Bilateral Swap Agreement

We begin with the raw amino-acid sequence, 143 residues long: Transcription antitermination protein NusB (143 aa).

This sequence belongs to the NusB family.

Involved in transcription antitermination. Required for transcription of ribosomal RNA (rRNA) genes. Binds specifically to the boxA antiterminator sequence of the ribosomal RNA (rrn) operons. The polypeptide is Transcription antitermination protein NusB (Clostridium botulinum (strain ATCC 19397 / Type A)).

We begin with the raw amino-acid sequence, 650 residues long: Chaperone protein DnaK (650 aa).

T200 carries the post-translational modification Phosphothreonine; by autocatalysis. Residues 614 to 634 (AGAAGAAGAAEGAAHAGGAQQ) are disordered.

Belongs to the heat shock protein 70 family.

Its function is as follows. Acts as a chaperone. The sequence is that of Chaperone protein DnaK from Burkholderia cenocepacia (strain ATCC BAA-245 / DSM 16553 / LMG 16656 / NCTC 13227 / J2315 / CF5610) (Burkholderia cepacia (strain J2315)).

India and Japan signed a $75 billion bilateral foreign exchange agreement in October 2018. Although the Fed found itself in the country during the financial crisis to „save“ European banks, the PBoC was publicly criticized for signing a swap agreement with Russia just before the fall of the ruble at the end of 2014. PBoC was forced to react on Chinese social networks and stated that swaps were guaranteed on the basis of the exchange rate prevailing at the time of their actual use, and not at the old prices that prevailed at the time the agreements were signed. The previous movements in the ruble were therefore irrelevant – the bank was indeed well protected. But the controversy showed how sensitive the issue of swaps had become at a time of global financial turmoil. Following the 1997/98 Asian financial crisis, the Association of South Asian Nations (ASEAN), China, South Korea and Japan established a network of bilateral currency exchange agreements „to complement existing international institutions.“ In 2010, the Chiang Mai Initiative (CMI) was multilateralized, meaning it was transformed by a network of bilateral agreements between countries into a single agreement, the Chiang Mai Initiative Multilateralization (CMIM). A monitoring unit, the ASEAN-3 Macroeconomic Research Office (AMRO), has been established to monitor member countries for signs of emerging risks and to conduct an analysis of countries requesting funds from CMIM, as the International Monetary Fund (IMF) does for its member countries. The fourteen countries participating in the CMIM accepted some financial contribution and were allowed to borrow several times, from 0.5 for China and Japan to five for Vietnam, Cambodia, Myanmar, Brunei and Laos. In 2014, the volume of the agreement doubled from $120 billion to $240 billion, and the amount a country could access without having to participate in an IMF program increased from 20 to 30 percent. Since the 2007 financial crisis, swaps have been used by central banks to obtain foreign exchange, increase reserves and lend to domestic banks and businesses. While the terms of the swap agreements are intended to protect the two central banks participating in the swap from losses due to currency fluctuations, there is a definite risk that a central bank will reject or fail to comply with the terms of the agreement.